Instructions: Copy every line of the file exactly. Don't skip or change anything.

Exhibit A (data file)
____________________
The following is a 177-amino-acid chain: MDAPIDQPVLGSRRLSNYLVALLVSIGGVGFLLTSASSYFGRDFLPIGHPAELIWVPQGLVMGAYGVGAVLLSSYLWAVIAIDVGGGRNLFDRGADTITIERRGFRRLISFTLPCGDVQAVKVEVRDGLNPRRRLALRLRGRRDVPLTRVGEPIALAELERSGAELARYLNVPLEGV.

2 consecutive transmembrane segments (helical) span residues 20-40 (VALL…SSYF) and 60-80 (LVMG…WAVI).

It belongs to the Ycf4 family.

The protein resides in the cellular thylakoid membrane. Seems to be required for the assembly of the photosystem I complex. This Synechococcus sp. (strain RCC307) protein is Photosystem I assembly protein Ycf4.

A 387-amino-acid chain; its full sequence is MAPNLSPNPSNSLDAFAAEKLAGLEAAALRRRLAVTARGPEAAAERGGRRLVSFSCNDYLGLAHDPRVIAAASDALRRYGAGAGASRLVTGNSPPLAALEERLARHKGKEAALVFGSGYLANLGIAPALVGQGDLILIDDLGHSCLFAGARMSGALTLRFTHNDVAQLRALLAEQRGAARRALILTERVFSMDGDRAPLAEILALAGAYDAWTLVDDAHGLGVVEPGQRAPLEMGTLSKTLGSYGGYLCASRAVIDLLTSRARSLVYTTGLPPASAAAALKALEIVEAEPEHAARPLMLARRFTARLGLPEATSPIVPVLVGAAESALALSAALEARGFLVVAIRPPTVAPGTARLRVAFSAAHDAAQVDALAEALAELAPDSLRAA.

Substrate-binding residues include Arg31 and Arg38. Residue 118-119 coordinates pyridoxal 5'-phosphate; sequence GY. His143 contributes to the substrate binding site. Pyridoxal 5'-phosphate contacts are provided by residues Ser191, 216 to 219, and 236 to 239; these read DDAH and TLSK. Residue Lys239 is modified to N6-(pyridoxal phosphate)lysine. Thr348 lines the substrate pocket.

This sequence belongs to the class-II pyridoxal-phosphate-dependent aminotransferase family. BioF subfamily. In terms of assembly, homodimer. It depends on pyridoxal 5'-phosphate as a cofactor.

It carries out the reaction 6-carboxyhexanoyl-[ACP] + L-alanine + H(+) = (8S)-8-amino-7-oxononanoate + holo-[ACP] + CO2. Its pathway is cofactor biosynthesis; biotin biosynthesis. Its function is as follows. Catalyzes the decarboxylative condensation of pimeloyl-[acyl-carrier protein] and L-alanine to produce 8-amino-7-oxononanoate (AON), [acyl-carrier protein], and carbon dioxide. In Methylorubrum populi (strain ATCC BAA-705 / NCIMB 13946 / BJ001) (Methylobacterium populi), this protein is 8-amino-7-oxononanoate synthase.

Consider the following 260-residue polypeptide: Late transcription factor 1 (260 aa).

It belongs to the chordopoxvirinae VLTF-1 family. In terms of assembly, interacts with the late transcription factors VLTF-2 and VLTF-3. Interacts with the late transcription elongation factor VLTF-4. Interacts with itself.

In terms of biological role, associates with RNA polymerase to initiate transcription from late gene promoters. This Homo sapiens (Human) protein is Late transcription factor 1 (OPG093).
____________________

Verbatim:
The following is a 177-amino-acid chain: MDAPIDQPVLGSRRLSNYLVALLVSIGGVGFLLTSASSYFGRDFLPIGHPAELIWVPQGLVMGAYGVGAVLLSSYLWAVIAIDVGGGRNLFDRGADTITIERRGFRRLISFTLPCGDVQAVKVEVRDGLNPRRRLALRLRGRRDVPLTRVGEPIALAELERSGAELARYLNVPLEGV.

2 consecutive transmembrane segments (helical) span residues 20-40 (VALL…SSYF) and 60-80 (LVMG…WAVI).

It belongs to the Ycf4 family.

The protein resides in the cellular thylakoid membrane. Seems to be required for the assembly of the photosystem I complex. This Synechococcus sp. (strain RCC307) protein is Photosystem I assembly protein Ycf4.

A 387-amino-acid chain; its full sequence is MAPNLSPNPSNSLDAFAAEKLAGLEAAALRRRLAVTARGPEAAAERGGRRLVSFSCNDYLGLAHDPRVIAAASDALRRYGAGAGASRLVTGNSPPLAALEERLARHKGKEAALVFGSGYLANLGIAPALVGQGDLILIDDLGHSCLFAGARMSGALTLRFTHNDVAQLRALLAEQRGAARRALILTERVFSMDGDRAPLAEILALAGAYDAWTLVDDAHGLGVVEPGQRAPLEMGTLSKTLGSYGGYLCASRAVIDLLTSRARSLVYTTGLPPASAAAALKALEIVEAEPEHAARPLMLARRFTARLGLPEATSPIVPVLVGAAESALALSAALEARGFLVVAIRPPTVAPGTARLRVAFSAAHDAAQVDALAEALAELAPDSLRAA.

Substrate-binding residues include Arg31 and Arg38. Residue 118-119 coordinates pyridoxal 5'-phosphate; sequence GY. His143 contributes to the substrate binding site. Pyridoxal 5'-phosphate contacts are provided by residues Ser191, 216 to 219, and 236 to 239; these read DDAH and TLSK. Residue Lys239 is modified to N6-(pyridoxal phosphate)lysine. Thr348 lines the substrate pocket.

This sequence belongs to the class-II pyridoxal-phosphate-dependent aminotransferase family. BioF subfamily. In terms of assembly, homodimer. It depends on pyridoxal 5'-phosphate as a cofactor.

It carries out the reaction 6-carboxyhexanoyl-[ACP] + L-alanine + H(+) = (8S)-8-amino-7-oxononanoate + holo-[ACP] + CO2. Its pathway is cofactor biosynthesis; biotin biosynthesis. Its function is as follows. Catalyzes the decarboxylative condensation of pimeloyl-[acyl-carrier protein] and L-alanine to produce 8-amino-7-oxononanoate (AON), [acyl-carrier protein], and carbon dioxide. In Methylorubrum populi (strain ATCC BAA-705 / NCIMB 13946 / BJ001) (Methylobacterium populi), this protein is 8-amino-7-oxononanoate synthase.

Consider the following 260-residue polypeptide: Late transcription factor 1 (260 aa).

It belongs to the chordopoxvirinae VLTF-1 family. In terms of assembly, interacts with the late transcription factors VLTF-2 and VLTF-3. Interacts with the late transcription elongation factor VLTF-4. Interacts with itself.

In terms of biological role, associates with RNA polymerase to initiate transcription from late gene promoters. This Homo sapiens (Human) protein is Late transcription factor 1 (OPG093).